The largest share of Indian exports to Europe are also routed through the Netherlands taking advantage of the easy business norms prevailing in that country as well as the access its air and sea ports provide to the rest of Europe.
Indian tyre maker Apollo Tyres has a global research and development (R&D) hub in that country, India's third largest IT services company Wipro has a large set-up there, and Dr Reddy's laboratories has taken over a local life sciences company.
Singapore is now India's gateway to the world
Singapore and Mauritius have long been bases from which Indian companies expanded their global operations, acquired foreign targets and ran businesses in other countries. In 2013-14, the share of outbound FDI to these two countries was about 20 per cent. This shot up to about 30 per cent over the next two years and soared to 58 per cent last year.
Why Like London, Indians are more comfortable in Singapore than in rival destinations such as Hong Kong. Its large Indian diaspora, familiar culture - Tamil is a national language in the city state - and easy connectivity - about 200 flights per week from various Indian cities - make it a new favourite.
Then, Singapore ranks among the top countries in the World Bank's Ease of Doing Business Index. One can open a company with a paid-up capital of just $1 within one day, provided it has a director resident in Singapore. Its robust legal and financial systems, strict, transparent and fair regulatory systems and open society are huge draws.
"We have stability, security and we are neutral. We know we cannot prosper without them," ä senior Singapore government official told an Indian media house.
Mauritius, too, enjoys many of the advantages of Singapore, especially in terms of culture and benign tax laws and so, continues to attract outbound FDI from India.
Encouraged by the government
Outbound FDI, especially by Tier II and Tier III Indian companies, have the full blessings of the Indian government. With over $400 billion in foreign exchange reserves, the Reserve Bank of India has eased overseas investment norms for Indian companies and scrapped the upper limit for raising money via pledged shares or pledged assets.
It has also raised the limit on the amount of money individual Indians can invest abroad to $225,000 per year. This means a family of five can take more than a million dollars abroad every year.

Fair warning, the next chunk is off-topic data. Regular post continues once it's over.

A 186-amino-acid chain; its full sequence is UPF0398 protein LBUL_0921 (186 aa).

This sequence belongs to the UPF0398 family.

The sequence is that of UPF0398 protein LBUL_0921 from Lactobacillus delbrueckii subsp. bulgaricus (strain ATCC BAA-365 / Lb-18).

The government is also facilitating fund raising by unlisted Indian companies by allowing them to list abroad without necessarily having to list on Indian stock exchanges.
And in his outreach to Africa, Indian Prime Minister Narendra Modi announced a concessional line of credit worth $10 billion over five years. This will almost certainly spur larger Indian investments in Africa in the near future.
The Indian economy is expected to return to the high growth path as it shakes off its recent sluggishness and emerges stronger from the structural reforms undertaken by the Modi government. And as the growth rate creeps up to and beyond the 8 per cent mark in the coming quarters, India inc's need and appetite for foreign acquisitions will also rise.
As its ambitions soar, so will the volume of outbound FDI. The UK, the US, the Netherlands, Singapore and Mauritius are expected to retain their positions at the top of the list of destinations to and through which the bulk of this investment flows will pass.
But newer centres, such as South Africa, Nigeria, Australia and Brazil are also expected to make giant strides up that list as Indian companies widen their horizons and set forth to conquer newer, uncharted territories, which could well set the stage for Indian business's Globalisation 3.0.
But that will be a story for another report in the future.